Don’t Let OT Hackers Spoil Your Holiday

Daniel Bren -
Don’t Let OT Hackers Spoil Your Holiday
Illustration: © IoT For All

Online business has been booming since the start of the Covid-19 pandemic, and holiday retail sales are projected to increase between 4 percent and 6 percent this year. Manufacturers, logistics companies, and retail giants like Walmart face extraordinary pressures to meet customers’ online demands and maintain zero downtime while ensuring warehouse security from threats including OT hackers.

These factors have compelled many to invest in automated logistics and smart warehouse technologies that are known to be more efficient than individual workers performing the same tasks. For example, a new Amazon robot can reportedly handle 1,000 items per hour. As such, digital transformation has accelerated and delivered rapid advancements in digital supply chain logistics, warehouse components, and tools. 

The Cyber Risks of Digitalization

Unfortunately, all of this modernization has led to greater complexity from geographically distributed warehouses as a critical element of supply chain logistics, as well as multi-vendor and multi-generation technology opening vulnerabilities in an increasingly dynamic threat landscape. As SLAs and ROIs are key drivers in smart warehouse operations, everything is connected; air gapping is no longer a feasible approach. And this makes it extremely challenging for teams to continuously map and understand their security posture.

Threat actors have identified this reality as a low-hanging, lucrative market; they continually search for new ways to find and exploit security vulnerabilities and disturb supply chain operations. Hackers have already carried out successful cyberattacks against some of the world’s largest smart logistics and freight forwarding companies. In some cases, operations had to be halted, resulting in disruption, downtime, financial losses, and regulatory disclosures to shareholders.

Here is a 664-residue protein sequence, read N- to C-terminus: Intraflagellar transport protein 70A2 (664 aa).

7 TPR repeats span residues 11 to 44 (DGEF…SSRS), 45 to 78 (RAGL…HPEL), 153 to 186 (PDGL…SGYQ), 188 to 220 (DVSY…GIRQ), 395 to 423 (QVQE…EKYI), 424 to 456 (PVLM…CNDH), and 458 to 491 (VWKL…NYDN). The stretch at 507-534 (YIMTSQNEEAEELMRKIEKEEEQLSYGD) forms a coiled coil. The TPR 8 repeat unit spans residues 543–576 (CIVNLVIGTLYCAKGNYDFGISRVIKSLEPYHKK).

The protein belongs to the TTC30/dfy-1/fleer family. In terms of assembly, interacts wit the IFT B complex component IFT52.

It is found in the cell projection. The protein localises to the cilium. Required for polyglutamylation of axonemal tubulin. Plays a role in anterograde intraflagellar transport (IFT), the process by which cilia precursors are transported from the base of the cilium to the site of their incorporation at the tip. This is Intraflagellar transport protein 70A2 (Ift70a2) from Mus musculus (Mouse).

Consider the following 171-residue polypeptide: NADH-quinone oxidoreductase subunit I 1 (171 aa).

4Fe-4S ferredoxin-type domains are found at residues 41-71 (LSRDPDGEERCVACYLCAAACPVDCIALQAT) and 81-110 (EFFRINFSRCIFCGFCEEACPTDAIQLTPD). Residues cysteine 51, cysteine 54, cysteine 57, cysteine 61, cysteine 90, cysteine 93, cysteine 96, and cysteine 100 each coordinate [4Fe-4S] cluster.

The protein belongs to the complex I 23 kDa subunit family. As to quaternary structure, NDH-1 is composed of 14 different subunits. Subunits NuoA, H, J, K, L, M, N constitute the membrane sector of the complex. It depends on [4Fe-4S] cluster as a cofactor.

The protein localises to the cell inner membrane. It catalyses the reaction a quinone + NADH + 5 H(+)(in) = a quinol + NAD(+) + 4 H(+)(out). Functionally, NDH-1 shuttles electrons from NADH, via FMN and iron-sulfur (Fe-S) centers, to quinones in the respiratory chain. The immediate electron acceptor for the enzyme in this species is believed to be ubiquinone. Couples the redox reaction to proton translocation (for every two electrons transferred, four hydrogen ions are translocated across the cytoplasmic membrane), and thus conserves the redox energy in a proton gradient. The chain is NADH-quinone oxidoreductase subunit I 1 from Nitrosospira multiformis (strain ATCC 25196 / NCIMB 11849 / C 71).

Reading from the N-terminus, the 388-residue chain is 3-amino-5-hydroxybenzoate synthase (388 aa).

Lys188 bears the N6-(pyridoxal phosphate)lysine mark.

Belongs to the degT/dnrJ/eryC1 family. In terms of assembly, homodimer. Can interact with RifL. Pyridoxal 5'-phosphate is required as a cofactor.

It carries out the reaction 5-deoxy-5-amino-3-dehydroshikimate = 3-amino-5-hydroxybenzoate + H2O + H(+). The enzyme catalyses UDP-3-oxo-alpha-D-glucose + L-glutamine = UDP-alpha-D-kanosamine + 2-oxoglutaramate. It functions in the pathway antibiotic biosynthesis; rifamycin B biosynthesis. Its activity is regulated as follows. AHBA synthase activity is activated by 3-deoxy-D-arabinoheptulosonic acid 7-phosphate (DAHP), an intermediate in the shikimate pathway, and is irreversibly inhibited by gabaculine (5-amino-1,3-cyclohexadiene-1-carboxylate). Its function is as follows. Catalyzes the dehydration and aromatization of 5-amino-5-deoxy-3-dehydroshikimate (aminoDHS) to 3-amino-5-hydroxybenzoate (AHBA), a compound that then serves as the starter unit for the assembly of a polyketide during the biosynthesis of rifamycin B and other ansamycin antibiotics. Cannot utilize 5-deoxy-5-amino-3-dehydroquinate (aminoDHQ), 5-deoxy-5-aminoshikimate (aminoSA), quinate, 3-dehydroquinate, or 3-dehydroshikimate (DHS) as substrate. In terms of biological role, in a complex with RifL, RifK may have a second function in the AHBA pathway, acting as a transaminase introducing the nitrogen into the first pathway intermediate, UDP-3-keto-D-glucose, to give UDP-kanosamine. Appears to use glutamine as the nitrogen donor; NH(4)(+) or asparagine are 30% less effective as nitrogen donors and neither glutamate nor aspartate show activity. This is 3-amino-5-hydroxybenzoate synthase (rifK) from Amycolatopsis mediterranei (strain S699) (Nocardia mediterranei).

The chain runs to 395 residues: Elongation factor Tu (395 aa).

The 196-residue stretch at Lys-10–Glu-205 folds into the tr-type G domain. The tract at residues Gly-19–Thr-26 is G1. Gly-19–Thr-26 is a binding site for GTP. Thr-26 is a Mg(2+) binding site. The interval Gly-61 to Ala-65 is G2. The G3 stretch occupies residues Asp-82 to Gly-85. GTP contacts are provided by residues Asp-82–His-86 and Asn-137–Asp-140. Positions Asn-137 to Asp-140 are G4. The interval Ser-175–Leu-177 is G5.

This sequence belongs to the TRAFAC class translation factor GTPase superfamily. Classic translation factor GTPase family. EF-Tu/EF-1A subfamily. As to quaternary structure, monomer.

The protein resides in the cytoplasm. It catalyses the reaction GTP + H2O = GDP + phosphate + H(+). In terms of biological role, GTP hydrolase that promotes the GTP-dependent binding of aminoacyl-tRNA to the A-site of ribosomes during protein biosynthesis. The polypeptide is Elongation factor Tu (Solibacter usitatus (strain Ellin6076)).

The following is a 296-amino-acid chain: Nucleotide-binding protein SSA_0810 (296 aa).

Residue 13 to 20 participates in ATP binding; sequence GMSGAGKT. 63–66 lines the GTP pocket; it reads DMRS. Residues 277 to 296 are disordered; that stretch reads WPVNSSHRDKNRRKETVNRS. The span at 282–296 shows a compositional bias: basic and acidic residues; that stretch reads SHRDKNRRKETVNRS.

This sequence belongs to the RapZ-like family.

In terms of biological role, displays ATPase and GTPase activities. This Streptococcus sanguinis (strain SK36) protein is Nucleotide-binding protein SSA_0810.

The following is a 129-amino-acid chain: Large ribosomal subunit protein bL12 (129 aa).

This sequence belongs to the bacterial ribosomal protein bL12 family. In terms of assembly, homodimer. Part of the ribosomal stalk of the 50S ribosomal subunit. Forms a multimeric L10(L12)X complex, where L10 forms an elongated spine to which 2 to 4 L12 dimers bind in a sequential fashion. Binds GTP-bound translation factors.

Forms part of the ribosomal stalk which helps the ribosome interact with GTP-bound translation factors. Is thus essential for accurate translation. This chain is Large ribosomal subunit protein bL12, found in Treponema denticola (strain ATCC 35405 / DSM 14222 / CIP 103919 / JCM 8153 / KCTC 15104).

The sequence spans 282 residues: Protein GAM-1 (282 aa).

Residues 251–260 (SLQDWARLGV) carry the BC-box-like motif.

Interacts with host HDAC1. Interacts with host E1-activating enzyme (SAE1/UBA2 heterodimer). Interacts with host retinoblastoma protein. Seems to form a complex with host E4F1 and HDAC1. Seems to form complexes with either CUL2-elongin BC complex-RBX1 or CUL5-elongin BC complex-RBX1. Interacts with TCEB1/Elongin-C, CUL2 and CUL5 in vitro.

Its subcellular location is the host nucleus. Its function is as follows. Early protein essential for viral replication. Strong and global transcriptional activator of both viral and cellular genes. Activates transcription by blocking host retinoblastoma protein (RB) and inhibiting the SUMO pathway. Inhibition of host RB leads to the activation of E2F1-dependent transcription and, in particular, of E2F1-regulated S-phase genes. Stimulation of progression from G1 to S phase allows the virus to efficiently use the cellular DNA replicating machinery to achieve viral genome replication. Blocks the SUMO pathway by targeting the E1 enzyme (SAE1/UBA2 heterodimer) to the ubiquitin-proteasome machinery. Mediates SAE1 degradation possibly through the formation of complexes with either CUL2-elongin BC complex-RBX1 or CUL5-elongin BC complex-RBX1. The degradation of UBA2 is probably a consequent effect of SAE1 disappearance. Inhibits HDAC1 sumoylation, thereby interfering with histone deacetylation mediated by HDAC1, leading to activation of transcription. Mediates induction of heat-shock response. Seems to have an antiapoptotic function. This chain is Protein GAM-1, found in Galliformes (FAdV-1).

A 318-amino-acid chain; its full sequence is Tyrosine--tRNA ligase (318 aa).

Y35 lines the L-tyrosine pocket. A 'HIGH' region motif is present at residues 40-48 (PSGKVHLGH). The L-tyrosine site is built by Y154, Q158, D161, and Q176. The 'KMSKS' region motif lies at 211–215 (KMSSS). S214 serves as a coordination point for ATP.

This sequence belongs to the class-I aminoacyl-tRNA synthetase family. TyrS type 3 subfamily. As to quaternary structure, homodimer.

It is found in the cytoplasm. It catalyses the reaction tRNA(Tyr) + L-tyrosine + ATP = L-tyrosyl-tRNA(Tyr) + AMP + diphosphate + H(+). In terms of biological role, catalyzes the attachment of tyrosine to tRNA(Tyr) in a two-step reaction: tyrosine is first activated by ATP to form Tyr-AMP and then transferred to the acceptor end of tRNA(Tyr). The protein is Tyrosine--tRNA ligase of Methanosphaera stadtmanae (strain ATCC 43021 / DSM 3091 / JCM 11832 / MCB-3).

In December 2021, Germany-based Hellman Worldwide Logistics, which has hundreds of offices and operates in 173 countries, was hit by a cyber attack that forced it to shut down its IT. The company’s refusal to pay the ransomware demand resulted in a leak of 70.64GB of documents, credentials, correspondence, agreements, orders, etc.  

For another example, Expeditors, a Seattle-based global logistics company with more than 350 locations across 100 countries, was hit by a targeted cyber-attack earlier this year that disrupted its global operating systems. The attack ultimately caused $60 million in damages.

The Inherent Cyber Risks of Warehouse Management Systems

Smart logistics and warehouse companies rely upon integrators to streamline warehouse management systems (WMS) for their operations. A WMS is a software solution that provides visibility into the company’s inventory and manages supply chain fulfillment operations all the way from the distribution center to the store shelf.  It is a must-have in today’s digital age.